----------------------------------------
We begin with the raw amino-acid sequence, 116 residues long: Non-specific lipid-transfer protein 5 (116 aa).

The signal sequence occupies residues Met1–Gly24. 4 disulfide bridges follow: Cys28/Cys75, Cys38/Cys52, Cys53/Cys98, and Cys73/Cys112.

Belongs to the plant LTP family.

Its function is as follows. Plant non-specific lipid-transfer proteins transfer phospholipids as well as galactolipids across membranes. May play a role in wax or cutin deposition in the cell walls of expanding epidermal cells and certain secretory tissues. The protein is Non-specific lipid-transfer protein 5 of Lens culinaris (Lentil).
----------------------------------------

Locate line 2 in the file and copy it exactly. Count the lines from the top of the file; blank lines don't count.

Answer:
The signal sequence occupies residues Met1–Gly24. 4 disulfide bridges follow: Cys28/Cys75, Cys38/Cys52, Cys53/Cys98, and Cys73/Cys112.